Serenity in Sagaponack by Bates Masi + Architects

Travel with us to Sagaponack, New York, to the sleek and sophisticated Sagg Farm project, envisioned by Bates Masi + Architects. Sagaponack, with its flat terrain and fertile loam, has historically been a farming community set within the resort enclaves on the East End of Long Island. The open expanses of its potato fields sat in contrast to the forests and gardens of the surroundings. In recent years, fueled by its proximity to the ocean, the tide of development in Sagaponack has been steady and inevitable. Farm fields have given way to residential subdivisions. This project seeks to honor the agricultural traditions of the area by applying the fundamental principles of agriculture to architecture: placing order on nature and maximizing access to light and air.

 

 

The majority of crops in Sagaponack were row crops as opposed to field crops, they were spaced apart in ordered lines to maximize each plants’ exposure to sunlight. In this region, rows were oriented north/south so as not to shade one another and to align with the prevailing southerly wind, thereby improving pollination and reducing erosion. Acres of north/south rows gave the community a grain and orientation. These principles are applied to the form of the house, which is separated into parallel bars spaced equidistantly apart to admit sunlight and fresh air. Breezeways of operable glazing connect the more solid bar forms while allowing the passage of light and wind. The plantings, trees, and paving of the landscape design, which are similarly organized into parallel rows, extend between the bars of the house into the courtyards, intertwining the house and the land. Breaking the home into multiple volumes has the added benefits of reducing its apparent mass and enhancing the privacy between spaces.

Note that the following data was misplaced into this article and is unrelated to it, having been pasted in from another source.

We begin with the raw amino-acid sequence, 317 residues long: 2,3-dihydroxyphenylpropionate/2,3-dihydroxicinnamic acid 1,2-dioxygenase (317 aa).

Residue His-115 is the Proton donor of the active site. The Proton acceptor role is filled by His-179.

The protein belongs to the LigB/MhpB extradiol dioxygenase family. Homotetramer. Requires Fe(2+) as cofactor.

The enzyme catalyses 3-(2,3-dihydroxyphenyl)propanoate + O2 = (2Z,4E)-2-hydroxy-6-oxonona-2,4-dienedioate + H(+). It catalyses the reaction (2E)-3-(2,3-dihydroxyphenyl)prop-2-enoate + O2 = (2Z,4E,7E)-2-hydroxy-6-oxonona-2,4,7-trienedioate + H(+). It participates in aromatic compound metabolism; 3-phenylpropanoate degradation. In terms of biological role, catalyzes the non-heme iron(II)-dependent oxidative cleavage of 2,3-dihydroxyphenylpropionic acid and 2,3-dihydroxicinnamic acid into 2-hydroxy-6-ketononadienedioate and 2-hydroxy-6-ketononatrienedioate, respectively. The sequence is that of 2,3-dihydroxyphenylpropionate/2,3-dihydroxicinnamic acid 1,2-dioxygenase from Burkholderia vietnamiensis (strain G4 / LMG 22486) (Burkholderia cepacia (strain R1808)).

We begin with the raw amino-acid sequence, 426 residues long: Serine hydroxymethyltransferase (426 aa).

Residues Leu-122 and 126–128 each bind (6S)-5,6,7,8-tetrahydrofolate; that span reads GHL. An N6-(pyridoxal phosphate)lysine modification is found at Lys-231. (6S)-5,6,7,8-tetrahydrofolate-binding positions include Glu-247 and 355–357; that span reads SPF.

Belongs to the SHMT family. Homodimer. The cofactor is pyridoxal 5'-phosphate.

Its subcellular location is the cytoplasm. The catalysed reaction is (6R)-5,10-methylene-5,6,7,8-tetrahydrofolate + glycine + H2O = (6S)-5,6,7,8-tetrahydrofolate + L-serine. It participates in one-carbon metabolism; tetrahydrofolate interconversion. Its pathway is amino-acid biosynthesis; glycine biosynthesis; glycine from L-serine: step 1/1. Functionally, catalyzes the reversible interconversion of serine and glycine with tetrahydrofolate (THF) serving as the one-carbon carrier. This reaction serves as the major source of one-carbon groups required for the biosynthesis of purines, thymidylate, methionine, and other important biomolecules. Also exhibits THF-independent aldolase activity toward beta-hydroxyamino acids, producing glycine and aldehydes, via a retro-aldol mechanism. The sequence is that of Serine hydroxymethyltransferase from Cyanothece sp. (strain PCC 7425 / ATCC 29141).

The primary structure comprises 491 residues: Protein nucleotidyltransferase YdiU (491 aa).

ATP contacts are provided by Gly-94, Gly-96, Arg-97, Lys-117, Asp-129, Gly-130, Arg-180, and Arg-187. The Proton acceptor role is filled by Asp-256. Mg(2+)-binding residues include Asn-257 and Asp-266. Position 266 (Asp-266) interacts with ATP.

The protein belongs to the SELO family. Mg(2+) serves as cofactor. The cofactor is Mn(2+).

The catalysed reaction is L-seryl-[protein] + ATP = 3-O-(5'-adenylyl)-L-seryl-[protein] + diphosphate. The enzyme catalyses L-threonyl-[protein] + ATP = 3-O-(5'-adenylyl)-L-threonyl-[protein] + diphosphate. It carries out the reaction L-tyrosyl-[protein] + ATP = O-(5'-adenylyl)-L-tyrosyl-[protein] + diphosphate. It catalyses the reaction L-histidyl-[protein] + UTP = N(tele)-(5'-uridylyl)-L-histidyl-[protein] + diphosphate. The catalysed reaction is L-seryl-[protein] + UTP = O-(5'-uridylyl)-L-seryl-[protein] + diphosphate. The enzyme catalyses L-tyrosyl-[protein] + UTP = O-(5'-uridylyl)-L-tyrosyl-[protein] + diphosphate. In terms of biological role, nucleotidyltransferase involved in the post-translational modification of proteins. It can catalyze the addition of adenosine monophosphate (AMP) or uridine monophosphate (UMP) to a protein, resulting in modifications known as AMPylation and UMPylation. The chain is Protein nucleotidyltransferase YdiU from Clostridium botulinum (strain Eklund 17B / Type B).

Agriculture juxtaposes organic plant forms with meticulously cultivated straight rows. This beautiful contrast inspired the treatment of materials in the architecture. The dimensions of the house are broken down to a 4’ module in both plan and section. This 3-dimensional grid governs the placement of everything from walls to light fixtures. Materials are selected and manipulated to defy the strict order. The rain screen siding of thin cedar strips was installed green and fastened with only 2 screws at the center. The unfastened ends of each board are free to warp according to their grain direction, creating an organic pattern within the rigid framework. The pattern will further change over time depending on the exposure to the sun and rain. Inside, stone with prominent veining was selected to contrast the otherwise crisp lines. At the stair, rows of wood balusters are free to rotate around their supports. Felt louvers on each baluster serve as acoustic absorbers and catch the wind or a passing hand to rotate the balusters, continually changing the pattern.

 

 

“What is good for crops is also good for people. And so, by applying the principles of farming to architecture, the house is made more comfortable and more beautiful. At the same time, the disappearing historic character of the place is recorded in the design.”

 

 

IDF Editors
editor@internationaldesignforum.com

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